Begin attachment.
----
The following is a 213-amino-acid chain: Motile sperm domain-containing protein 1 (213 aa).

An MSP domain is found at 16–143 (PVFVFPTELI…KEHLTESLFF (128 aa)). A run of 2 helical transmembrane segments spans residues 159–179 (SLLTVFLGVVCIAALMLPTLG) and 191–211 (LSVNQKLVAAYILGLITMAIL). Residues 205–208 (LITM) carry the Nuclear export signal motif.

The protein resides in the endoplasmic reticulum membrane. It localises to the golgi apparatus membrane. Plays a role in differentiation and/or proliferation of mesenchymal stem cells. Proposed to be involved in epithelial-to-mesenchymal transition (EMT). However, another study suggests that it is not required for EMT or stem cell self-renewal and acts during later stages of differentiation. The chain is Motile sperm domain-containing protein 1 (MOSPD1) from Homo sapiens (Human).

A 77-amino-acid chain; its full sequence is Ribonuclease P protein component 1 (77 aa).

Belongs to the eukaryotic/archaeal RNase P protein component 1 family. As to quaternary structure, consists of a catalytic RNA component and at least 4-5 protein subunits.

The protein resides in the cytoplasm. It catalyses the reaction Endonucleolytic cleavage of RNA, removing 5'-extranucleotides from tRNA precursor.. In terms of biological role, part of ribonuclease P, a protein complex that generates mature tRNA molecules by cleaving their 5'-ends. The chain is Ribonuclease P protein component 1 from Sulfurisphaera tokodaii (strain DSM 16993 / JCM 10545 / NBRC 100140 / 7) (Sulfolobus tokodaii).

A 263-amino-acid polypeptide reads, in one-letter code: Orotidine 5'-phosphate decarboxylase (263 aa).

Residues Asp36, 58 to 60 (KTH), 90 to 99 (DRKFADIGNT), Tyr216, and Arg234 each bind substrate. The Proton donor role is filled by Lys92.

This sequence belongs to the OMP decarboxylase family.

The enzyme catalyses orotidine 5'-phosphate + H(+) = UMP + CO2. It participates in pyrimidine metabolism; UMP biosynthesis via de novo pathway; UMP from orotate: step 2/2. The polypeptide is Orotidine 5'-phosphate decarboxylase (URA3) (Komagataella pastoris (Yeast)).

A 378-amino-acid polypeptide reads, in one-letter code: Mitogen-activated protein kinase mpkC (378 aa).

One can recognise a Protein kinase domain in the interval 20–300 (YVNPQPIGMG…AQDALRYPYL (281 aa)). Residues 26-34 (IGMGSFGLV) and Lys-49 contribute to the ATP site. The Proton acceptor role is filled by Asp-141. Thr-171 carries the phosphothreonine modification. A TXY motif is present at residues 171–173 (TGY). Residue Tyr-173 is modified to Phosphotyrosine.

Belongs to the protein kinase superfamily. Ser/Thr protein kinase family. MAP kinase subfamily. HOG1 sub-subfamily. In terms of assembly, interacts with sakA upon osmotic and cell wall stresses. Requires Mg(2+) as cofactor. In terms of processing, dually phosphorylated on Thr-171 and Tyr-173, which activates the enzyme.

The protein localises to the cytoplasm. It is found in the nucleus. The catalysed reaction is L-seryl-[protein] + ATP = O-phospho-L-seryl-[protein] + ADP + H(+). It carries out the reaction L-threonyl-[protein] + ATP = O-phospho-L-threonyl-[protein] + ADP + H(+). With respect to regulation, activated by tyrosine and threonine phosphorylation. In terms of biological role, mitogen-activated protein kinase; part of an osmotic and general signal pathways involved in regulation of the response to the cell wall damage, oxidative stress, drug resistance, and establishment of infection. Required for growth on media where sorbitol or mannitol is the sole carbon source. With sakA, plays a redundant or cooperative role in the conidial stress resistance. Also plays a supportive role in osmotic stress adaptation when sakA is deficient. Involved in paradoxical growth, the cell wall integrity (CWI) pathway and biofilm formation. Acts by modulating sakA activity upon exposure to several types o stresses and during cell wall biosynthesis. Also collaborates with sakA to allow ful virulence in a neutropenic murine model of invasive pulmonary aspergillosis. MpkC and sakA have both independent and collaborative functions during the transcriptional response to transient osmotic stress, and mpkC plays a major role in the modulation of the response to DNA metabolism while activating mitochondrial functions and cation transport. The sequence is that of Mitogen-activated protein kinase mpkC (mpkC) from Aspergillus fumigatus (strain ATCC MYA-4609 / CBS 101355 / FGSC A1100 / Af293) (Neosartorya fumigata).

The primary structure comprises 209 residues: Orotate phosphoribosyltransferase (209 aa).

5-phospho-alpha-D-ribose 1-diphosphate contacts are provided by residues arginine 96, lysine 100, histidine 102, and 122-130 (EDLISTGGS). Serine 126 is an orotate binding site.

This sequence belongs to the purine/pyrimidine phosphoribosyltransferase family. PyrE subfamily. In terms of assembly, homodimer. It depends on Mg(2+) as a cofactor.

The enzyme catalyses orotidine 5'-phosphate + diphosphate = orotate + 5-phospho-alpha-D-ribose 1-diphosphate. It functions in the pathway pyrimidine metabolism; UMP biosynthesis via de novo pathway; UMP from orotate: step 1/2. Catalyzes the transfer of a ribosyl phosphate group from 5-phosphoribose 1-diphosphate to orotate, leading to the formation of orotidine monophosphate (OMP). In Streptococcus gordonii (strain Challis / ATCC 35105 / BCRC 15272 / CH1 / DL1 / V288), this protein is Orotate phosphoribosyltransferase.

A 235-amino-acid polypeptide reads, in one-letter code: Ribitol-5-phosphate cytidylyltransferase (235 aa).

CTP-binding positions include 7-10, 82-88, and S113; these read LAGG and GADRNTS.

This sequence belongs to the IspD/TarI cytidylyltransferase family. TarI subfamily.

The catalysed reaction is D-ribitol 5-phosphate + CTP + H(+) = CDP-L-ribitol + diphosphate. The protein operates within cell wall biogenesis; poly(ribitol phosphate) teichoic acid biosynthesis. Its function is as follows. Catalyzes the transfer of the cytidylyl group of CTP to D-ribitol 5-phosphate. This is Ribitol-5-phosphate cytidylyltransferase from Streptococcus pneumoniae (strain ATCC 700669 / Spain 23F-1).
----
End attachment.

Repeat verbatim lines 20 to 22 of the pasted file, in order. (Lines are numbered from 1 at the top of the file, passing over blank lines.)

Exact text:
CTP-binding positions include 7-10, 82-88, and S113; these read LAGG and GADRNTS.

This sequence belongs to the IspD/TarI cytidylyltransferase family. TarI subfamily.

The catalysed reaction is D-ribitol 5-phosphate + CTP + H(+) = CDP-L-ribitol + diphosphate. The protein operates within cell wall biogenesis; poly(ribitol phosphate) teichoic acid biosynthesis. Its function is as follows. Catalyzes the transfer of the cytidylyl group of CTP to D-ribitol 5-phosphate. This is Ribitol-5-phosphate cytidylyltransferase from Streptococcus pneumoniae (strain ATCC 700669 / Spain 23F-1).